Hyaluronic acid is the main constituent of a family of polysaccharides which are similar in terms of structure and behaviour, and contain amino sugars better known as glycosaminoglycans.
In chemical terms, it is a non-branched linear polymer consisting of a disaccharide unit formed by glucuronic acid and N-acetylglucosamine, which is repeated in the molecule numerous times, reaching molecular weights of up to several million daltons.
HA is a polysaccharide highly soluble in water, and HA solutions exhibit viscoelastic, non-Newtonian behaviour: these properties depend on molecular weight (length of chain), concentration, and external environmental conditions such as pH. Its viscoelastic properties, together with the total absence of toxicity or immunogenicity, have led to its use in numerous industries, with applications ranging from the medical to cosmetic fields.
Hyaluronic acid was discovered in 1934 by Karl Meyer and John Palmer, scientists at Columbia University, New York.
They isolated the substance from a cow’s eye and derived the name from hyalos (the Greek word for glass) and the uronic sugar found in the substance.
This marked the birth of one of nature’s most versatile and fascinating macromolecules. Today, this macromolecule is most frequently referred to as Hyaluronan, reflecting the fact that it exists in vivo as a polyanion and not in the protonated acid form.
The first industrial applications were performed in the ophthalmic field (Sweden), and in the dermatological field for burn damage (Italy).
Pharmaceutical companies, requiring industrial quantities of HA, opted to use a product of animal origin obtained from coxcombs. More recently, with the advent of biotechnology, the industry has obtained this substance from a specific bacterium (microbial production), leading to evident improvements in quality (no more risk of viral infection).
Today’s major medical applications:
Osteoarthritis: numerous clinical investigations have demonstrated the efficacy and safety of HA in the treatment of osteoarthritis of the knee and other large joints.
Ophthalmology: a field in which the purely physico-chemical properties of high-molecular-weight HA play a predominant role is ocular microsurgery. Specifically, it is extremely useful in anterior or posterior segment eye surgery: cataract extraction, with or without intraocular lens implantation, keratoplasty, trabeculectomy, and vitreous-retinal surgery.
Wound repair: many of the biological processes mediated by HA are central to the wound healing process. Following injury, wound healing relies on a series of tightly-regulated sequential events, e.g. inflammation, formation of granulation tissue, re-epithelialisation, and remodelling. HA is likely to have a multifaceted role in the mediation of these cellular
and matrix events.
Oral care: Ricerfarma is proud to be the first company ever to have thought of applying HA to the field of dentistry.
We hold the utility patent for a specific hyaluronic acid. This acid is particularly suitable to re-form the gingival tissues, to reduce oedema, and therefore regulate the return of the gum to the normal physiological state.
ORAL CARE APPLICATIONS
Hyaluronic acid (hyaluronan) is an indispensable component of intact, healthy gums and oral mucosal tissue.
It is distributed in a selective, specific manner and tends to concentrate particularly in those layers of the gingival epithelium closest to the surface, where it acts as a barrier imparting stability and elasticity to the periodontal connective tissue.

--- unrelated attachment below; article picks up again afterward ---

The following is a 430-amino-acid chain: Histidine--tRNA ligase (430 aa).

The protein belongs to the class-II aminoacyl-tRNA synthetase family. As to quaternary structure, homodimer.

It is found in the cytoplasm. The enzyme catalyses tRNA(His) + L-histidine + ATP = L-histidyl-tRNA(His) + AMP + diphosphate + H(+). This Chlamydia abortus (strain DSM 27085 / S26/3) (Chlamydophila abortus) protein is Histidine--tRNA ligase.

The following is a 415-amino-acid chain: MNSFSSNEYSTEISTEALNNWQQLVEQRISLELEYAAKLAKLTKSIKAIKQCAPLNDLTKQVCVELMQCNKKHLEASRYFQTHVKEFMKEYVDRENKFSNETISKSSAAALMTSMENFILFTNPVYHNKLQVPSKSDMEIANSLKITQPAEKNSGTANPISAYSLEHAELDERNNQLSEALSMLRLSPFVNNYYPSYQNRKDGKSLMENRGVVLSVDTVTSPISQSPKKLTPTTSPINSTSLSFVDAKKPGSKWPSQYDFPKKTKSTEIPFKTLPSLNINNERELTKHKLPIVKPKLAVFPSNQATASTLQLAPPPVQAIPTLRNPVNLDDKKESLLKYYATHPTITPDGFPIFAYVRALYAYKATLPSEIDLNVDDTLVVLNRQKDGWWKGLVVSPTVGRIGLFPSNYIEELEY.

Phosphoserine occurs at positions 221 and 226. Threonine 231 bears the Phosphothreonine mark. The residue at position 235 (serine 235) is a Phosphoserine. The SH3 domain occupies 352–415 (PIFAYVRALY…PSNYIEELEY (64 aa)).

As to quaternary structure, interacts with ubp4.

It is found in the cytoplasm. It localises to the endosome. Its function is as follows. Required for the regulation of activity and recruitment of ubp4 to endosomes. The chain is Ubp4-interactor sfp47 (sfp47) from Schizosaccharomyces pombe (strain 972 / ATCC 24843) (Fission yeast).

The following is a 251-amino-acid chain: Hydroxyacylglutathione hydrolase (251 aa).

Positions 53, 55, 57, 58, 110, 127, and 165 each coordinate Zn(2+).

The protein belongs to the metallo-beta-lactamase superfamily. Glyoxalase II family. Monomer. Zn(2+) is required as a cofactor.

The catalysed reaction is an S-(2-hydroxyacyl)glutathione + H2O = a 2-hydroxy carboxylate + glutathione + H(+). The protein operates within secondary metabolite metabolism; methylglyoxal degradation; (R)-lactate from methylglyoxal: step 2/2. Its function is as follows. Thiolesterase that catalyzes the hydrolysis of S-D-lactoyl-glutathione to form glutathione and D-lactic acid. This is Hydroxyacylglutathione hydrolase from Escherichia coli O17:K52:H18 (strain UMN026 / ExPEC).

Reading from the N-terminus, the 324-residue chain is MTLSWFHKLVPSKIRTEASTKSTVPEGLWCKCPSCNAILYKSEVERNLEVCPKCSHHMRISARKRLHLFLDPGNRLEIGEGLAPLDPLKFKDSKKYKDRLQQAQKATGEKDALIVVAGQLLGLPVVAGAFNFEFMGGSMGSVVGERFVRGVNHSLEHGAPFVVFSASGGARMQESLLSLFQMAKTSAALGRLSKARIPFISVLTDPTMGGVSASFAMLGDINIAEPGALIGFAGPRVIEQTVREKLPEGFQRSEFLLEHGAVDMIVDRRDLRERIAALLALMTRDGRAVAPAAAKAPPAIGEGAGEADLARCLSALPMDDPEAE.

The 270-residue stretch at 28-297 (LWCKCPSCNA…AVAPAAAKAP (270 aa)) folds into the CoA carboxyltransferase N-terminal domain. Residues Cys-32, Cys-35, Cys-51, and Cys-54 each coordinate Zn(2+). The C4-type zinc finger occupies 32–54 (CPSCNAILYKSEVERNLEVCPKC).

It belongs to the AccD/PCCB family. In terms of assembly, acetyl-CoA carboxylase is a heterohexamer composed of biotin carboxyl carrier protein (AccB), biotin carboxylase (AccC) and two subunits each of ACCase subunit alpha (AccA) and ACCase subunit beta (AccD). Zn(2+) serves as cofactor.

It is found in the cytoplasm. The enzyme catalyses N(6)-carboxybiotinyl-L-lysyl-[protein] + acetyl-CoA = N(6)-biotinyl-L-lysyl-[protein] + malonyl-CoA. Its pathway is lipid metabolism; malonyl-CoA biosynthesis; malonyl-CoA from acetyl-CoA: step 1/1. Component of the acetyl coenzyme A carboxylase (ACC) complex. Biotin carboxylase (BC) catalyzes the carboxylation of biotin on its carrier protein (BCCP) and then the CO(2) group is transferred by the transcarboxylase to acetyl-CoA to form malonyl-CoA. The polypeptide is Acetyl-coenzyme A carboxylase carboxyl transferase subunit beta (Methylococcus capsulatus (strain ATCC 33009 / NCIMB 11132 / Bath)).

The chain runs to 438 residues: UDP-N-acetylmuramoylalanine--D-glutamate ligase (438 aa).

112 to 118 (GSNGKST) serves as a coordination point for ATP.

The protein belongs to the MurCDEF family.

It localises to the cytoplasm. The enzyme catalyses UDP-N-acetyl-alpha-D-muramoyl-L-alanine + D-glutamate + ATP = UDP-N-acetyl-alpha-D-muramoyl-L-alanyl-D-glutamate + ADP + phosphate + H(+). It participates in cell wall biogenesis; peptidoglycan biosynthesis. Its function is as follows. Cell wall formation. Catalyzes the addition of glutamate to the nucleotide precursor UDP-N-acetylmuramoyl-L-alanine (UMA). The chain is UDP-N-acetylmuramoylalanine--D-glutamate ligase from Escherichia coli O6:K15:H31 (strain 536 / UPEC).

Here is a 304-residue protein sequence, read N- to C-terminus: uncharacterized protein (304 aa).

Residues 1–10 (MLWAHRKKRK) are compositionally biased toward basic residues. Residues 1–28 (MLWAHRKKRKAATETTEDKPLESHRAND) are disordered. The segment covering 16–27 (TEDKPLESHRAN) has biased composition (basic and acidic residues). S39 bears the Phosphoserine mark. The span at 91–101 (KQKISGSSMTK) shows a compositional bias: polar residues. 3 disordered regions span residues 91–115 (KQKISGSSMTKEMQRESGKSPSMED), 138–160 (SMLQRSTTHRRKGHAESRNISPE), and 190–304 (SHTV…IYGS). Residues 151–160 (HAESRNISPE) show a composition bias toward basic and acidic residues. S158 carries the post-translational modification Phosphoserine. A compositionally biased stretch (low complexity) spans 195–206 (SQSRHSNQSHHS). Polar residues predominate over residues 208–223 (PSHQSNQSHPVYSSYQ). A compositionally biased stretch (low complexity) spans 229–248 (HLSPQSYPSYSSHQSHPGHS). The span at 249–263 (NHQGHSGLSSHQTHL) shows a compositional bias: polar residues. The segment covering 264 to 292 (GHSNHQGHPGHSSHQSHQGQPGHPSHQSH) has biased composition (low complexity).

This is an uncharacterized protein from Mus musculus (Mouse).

As hyaluronic acid (hyaluronan) is a purely physiological substance devoid of any toxic or unpleasant accompanying phenomena, it can be used without restriction by children, pregnant women, diabetics, vegetarians and the elderly.
In the case of inflammations and injuries, for example, hyaluronic acid is broken down and dissolved by the enzyme hyaluronidase. If oral hygiene is poor, hyaluronidase is produced and released by bacterial plaque.
The enzyme induces a loosening of the structure and a slackening of the tissue and facilitates fluid exchange between the tissue and the vascular system, causing mild oedemas to form.
The enzymatic breakdown (catabolisation) of hyaluronic acid by hyaluronidase significantly increases the permeability of tissue and capillaries with the consequence that toxins, drugs and bacteria can propagate more easily.
This in turn leads, amongst other things, to poor healing and tissue inflammation.
By normalising the natural cohesive structure of the connective tissue (macro-aggregation of the proteoglycans), hyaluronic acid accelerates the rate of tissue reconstruction. The weakening of the mucosal tissue due to the influence of bacterial hyaluronidase is thus reduced. A further biological function of hyaluronic acid in tissue regeneration is its ability to influence both the migration of fibroblasts and fibrogenesis, with the result that scar tissue formation and wound healing are promoted.
Hyaluronic acid possesses an extremely high capacity to bind water (up to 200 times its own volume); thanks to this property, HA produces an anti-oedematous effect. The molecular structure of hyaluronic acid or, more exactly, the molecular chains formed by the glycosaminoglycans, binds not only water, but also specific proteins and their tissue polysaccharides, by means of hydrogen bond bridges, to form a viscous macro-aggregate.
Hyaluronic acid combats the inflammation caused by hyaluronidase-producing bacteria by inactivating the enzyme.
Hyaluronic acid regulates cell permeability and reduces abnormally high capillary permeability.
This helps to prevent infestation by infectious micro-organisms, thus inhibiting tissue destruction.